Rachel Hore: Exploring the Power of Kindness in The House on Bellevue Gardens

Rachel Hore: Exploring the Power of Kindness in The House on Bellevue Gardens

Leonie Brett, the central character in my novel, has opened her house to people in need. There’s Stef who’s escaped an abusive relationship, Rosa, who’s far from home, searching for her lost brother, Rick, who needs time and space to find his path in life. Leonie offers them somewhere to stay whilst they sort themselves out. This is the house where she herself once found a safe haven and she sees it as a sort of giving back.

Kindness is sometimes difficult to accept. None of us likes being patronized or being treated as a statistic – remember that phrase ‘as cold as charity’? Some of us have unfortunately found that apparently kind people can have a hidden motive, and so are wary.

In my experience genuine kindness is about giving freely and respectfully and expecting nothing in return, not even gratitude. It is like one beggar telling another beggar where to find bread. Leonie’s tenants value her because although it’s necessary to have certain house rules, she doesn’t try to direct her tenants’ lives, to be a busybody or to judge them. She’s not perfect, by any means, but is simply being herself, and it’s rather enviable to be like that. Sometimes I am far too anxious about how doing someone an unlooked for favour will be received – will I accidentally offend by being too pushy or making the wrong assumptions about someone’s situation?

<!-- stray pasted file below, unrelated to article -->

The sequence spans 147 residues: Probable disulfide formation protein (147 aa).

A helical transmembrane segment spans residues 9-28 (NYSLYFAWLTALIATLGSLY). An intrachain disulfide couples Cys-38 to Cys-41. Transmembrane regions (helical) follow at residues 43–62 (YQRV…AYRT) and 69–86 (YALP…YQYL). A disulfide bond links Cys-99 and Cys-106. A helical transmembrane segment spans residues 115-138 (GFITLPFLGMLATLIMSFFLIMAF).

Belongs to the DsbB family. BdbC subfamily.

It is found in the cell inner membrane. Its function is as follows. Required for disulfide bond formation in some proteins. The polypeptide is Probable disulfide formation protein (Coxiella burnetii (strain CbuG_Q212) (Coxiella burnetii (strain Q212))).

Looking back on my life there are several kindnesses that people have done me in times of trouble that really stand out. Three years ago I lay awake in hospital one night after an operation crying with pain and distress. The nurse on duty was too busy to help. Then I heard a friendly voice. It was one of the orderlies who had appeared by my bedside as if from nowhere. She soothed me like a child, made me comfortable and brought me painkillers and a drink. It honestly did feel that I’d been visited by an angel.

When we moved to a new city some years ago, I was at home with three children, knew hardly anyone and felt very lonely. Another mother in the school playground, a complete stranger, invited us to supper and introduced us to others people, some of whom became our friends. My third example is when I was going through a difficult time at work and another colleague passed on a compliment a client had made about me. That made all the difference to my confidence.

Most of us, like Leonie, muddle on. Perhaps, in the end, making the effort is all any of us can do.

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